Karcius – Grey White Silver Yellow & Gold

[Self-released, 2022]

Intro: Goran Petrić

Karcius is a Canadian group formed in 2001 in Montreal. Grey White Silver Yellow & Gold is their sixth studio album. The band started as an instrumental collective and released three albums before they included vocals in their line-up. From the beginning, Karcius refused to stay within classic prog boundaries and their sound was heavily influenced by jazz, RIO, and even metal.


Heaviness and delicacy


I have to say that before I heard the new album, I liked their early instrumental period more, especially the album Episodes which was really amazing. Grey White Silver Yellow & Gold continue the same path that started with the previous two records with emphasis on good instrumental elements, good lyrics, and excellent melodies. The overall sound is a successful mix of various styles and moods. Maybe their style is not always the most original, because their music sometimes automatically brings to mind some other artists, but it’s really far from copy-paste case. Porcupine Tree is still the biggest influence for these guys, but the band has also carefully developed their own trademark.

The content of the album deserves only kind words. The compositions are expressive and rich, actually filled with everything that makes progressive rock. The main change is that the band has now paid much more attention to dynamics and energy than before. Heavy guitar riffs are much more prominent in this work. There are fewer acoustic guitar parts or a laid-back atmosphere. This is noticeable from the first song Parasite, a very heavy and dark piece, where the band walks on a fine line between rock and metal.

It’s really impressive how the band builds up a lot of pressure during the songs, at the same time without losing the emotional component that has always been important to their music. The vocalist, Sylvain Auclair, really shines on this album. His performances deserved special praise for its versatility and freshness. The two epic tracks (The Ladder, A Needle Tree) are well-composed and executed. Some more bombastic instrumental sections are not absent, although far more limited, with some sharper guitar solos and a pronounced role for keyboards. On the other hand, Distance Kills has an 80s feel to it and brings to mind some of the works of Kansas and Marillion from that era. The level of the album is outstanding, and it is really difficult to choose a favorite song from this album, but I will pick The Ladder which is a highlight in my opinion, especially because of the stylistic versatility.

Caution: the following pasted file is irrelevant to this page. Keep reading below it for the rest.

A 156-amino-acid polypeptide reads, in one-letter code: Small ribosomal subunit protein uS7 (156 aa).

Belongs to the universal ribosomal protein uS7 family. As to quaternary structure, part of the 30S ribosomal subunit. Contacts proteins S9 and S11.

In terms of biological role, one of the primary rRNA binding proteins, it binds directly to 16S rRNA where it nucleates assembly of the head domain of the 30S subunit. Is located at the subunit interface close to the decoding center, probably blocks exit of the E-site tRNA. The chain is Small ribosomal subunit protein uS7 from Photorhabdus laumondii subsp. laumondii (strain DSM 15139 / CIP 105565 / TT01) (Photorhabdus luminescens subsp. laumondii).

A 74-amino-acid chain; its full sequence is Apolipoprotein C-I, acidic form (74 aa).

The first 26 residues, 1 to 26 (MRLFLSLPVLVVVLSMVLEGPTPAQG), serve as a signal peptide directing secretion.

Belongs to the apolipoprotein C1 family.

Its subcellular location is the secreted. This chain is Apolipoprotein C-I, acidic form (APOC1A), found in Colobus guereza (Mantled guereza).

To summarize, in this album I hear a band that has developed and matured, they are more delicate and precise in their way of delivering their music. This is an excellent and highly recommended modern prog album with an original way of presentation.

8 / 10

Goran Petrić


2nd opinion


For years now, Karcius have shown that they are not afraid of change, the bravest of which was the introduction of vocals from their fourth record onwards. So the distance from the jazzy progressive rock of their beginnings to Gray White Silver Yellow & Gold is long. Their sound is heavier than ever, now embracing progressive metal. Their experience in different aspects of progressive music allows them to build a wonderful balance between their rock and metal face. In essence, they have managed to capture the best elements from the course of progressive metal over the years. They combine all of this with an excellent performance as a band, focusing more on the bond and cohesion of their final result. The record opens with their best track to date, the intensely emotional Parasite. What follows does not disappoint, although they do not reach such a compositional peak again, while at some moments the durations of some tracks seem excessive. Of course, this does not prevent the listener from enjoying a very good heavy prog record, made with taste and knowledge of the genre.

7.5 / 10

Kostas Barbas